Thomas and Sarah Gelsanliter are the artisans behind One Acre Ceramics in Milan, Michigan. The husband-and-wife team have merged their respective talents to create pottery and clay tiles with luminous glazes and intricate designs reminiscent of the Arts and Crafts era.
With his background in design and tile-making, Thomas draws and hand-carves the tiles. Sarah, the potter, throws stoneware clay onto her wheel to make covered jars, candleholders, and vases. Both artists work on each piece at different points in the process, allowing them to produce finished work that neither could have achieved alone.
The Princeton University Art Museum Store presently carries a selection of the Gelsanliters’ decorative tiles and mini bud vases.
Thomas said his sense of design has been influenced by American artist Solomon "Sol" LeWitt, the "founder" of Minimalism and Conceptual Art. Thomas said LeWitt set up a structure for drawing, a systematic and detailed method for his patterns and colors.
“That’s what Sol LeWitt was about. He took something simple and reorganized it so it looks fresh and spontaneous,” Thomas explained.
Each One Acre tile—with its own meticulous design and modern color palette—is hand-pressed. The Gelsanliters typically experiment with 15–20 different color variations before they settle on two or three color options for each design.
Thomas said the colors are influenced by their surroundings. The studio is located on a one-acre parcel surrounded by cornfields, a garden, and a big open sky.
“The colors we see every day seep into us,” he said.
Thomas graduated from Cranbrook Academy of Art with a degree in ceramics in 2002. He worked as a mold maker, production coordinator, and sculptor at Motawi Tileworks in Ann Arbor, Michigan, for 9 years before starting One Acre Ceramics with Sarah in 2011. Prior to his ceramics work, Thomas was a project and publications manager for the Association of Collegiate Schools of Architecture in Washington.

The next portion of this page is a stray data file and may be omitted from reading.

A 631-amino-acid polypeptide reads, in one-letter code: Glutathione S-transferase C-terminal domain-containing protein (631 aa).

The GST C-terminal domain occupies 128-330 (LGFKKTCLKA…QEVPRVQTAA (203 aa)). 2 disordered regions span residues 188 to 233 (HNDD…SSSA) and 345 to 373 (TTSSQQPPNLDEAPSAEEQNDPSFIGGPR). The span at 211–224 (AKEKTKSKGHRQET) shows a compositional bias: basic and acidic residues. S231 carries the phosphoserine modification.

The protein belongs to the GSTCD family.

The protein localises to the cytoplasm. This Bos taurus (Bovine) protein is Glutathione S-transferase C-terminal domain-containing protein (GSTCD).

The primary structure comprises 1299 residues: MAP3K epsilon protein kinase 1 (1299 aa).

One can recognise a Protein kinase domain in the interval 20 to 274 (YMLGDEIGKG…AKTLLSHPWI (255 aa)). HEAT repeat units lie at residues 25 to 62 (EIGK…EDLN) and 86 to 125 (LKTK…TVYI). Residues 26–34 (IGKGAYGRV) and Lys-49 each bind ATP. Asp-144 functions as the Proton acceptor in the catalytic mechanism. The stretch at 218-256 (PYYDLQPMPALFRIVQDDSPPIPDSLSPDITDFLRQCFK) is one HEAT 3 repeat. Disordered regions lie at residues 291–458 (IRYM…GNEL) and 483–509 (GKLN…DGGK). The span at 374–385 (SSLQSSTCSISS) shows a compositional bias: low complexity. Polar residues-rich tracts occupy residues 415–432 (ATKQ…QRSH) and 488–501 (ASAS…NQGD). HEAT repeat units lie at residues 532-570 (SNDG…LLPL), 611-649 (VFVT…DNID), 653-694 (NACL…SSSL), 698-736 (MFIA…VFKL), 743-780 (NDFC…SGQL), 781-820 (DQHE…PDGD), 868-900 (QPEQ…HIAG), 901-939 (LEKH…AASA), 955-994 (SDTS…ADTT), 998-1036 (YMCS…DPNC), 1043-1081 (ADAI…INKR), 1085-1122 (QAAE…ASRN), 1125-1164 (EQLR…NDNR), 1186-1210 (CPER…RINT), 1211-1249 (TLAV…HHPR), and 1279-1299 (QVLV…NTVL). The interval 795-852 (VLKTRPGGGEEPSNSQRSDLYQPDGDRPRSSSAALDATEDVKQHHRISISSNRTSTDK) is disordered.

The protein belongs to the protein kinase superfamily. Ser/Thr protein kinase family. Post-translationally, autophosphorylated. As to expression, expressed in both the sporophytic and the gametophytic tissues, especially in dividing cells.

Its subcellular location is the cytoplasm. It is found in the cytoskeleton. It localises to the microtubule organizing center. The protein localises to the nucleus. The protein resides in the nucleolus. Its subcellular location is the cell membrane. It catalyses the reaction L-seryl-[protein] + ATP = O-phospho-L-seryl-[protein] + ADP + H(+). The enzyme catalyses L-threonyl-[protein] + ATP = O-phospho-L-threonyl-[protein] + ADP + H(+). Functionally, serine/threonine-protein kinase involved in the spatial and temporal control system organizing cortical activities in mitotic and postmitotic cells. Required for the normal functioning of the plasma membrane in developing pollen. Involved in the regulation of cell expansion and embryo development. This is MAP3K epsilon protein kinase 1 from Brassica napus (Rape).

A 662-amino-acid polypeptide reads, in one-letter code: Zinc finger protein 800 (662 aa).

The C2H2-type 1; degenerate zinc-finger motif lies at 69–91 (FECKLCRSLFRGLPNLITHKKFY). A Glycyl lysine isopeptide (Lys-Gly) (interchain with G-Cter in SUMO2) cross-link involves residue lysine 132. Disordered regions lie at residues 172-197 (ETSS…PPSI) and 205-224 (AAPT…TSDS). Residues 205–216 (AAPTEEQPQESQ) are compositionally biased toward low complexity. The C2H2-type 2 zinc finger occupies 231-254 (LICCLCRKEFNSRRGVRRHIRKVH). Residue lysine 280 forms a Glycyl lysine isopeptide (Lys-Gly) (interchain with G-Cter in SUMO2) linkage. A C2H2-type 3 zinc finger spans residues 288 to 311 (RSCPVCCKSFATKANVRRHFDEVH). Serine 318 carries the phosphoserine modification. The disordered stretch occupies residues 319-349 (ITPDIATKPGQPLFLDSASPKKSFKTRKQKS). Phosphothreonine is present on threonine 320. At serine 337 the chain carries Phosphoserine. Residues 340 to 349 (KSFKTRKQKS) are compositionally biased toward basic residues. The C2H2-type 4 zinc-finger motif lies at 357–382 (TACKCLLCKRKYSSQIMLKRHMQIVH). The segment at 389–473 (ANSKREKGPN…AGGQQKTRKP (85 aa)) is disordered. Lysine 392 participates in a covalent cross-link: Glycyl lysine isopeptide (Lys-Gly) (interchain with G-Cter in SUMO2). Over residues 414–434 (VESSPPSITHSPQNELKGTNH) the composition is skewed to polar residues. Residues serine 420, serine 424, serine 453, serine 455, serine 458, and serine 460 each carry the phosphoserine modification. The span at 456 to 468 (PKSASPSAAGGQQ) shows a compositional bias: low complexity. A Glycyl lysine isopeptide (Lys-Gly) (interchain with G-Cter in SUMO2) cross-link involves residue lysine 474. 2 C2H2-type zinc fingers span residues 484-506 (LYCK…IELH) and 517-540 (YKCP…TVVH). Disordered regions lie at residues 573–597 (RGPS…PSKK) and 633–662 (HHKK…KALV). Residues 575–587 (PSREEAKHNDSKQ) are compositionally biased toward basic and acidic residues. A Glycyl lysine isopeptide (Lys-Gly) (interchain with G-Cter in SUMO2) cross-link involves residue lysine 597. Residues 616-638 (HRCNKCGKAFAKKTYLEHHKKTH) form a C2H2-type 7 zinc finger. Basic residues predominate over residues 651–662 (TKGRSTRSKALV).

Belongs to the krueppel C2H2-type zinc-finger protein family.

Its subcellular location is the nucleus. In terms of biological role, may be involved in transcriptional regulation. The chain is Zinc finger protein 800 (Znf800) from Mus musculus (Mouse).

Sarah studied biology, along with ceramics, in college and worked as an environmental educator before moving to Japan to teach English in 1997. Her ceramics have been influenced by the studio potters she visited in Japan and other Asian countries during her year abroad.
Upon her return, Sarah served as an apprentice to a potter and has worked full-time in clay ever since. She worked as a production potter at Greenfield Village in Dearborn, Michigan, for 10 years, and taught ceramics classes at nearby workshops for many more years.
Sarah said her science background is still put to good use when mixing colors, formulating glazes, and firing clay up to 2100 degrees.
“There’s a lot of problem solving involved,” she said.
Sarah’s penchant for crisp, clean lines is evident in her vases. “It’s refreshing,” she said, to individually shape each vase and create something unique every time.
“They’re simple but classic,” she said. “The shape itself is beautiful.”
Please call for more information, or visit the Princeton University Art Museum Store to see a selection of One Acre Ceramics vases and tiles.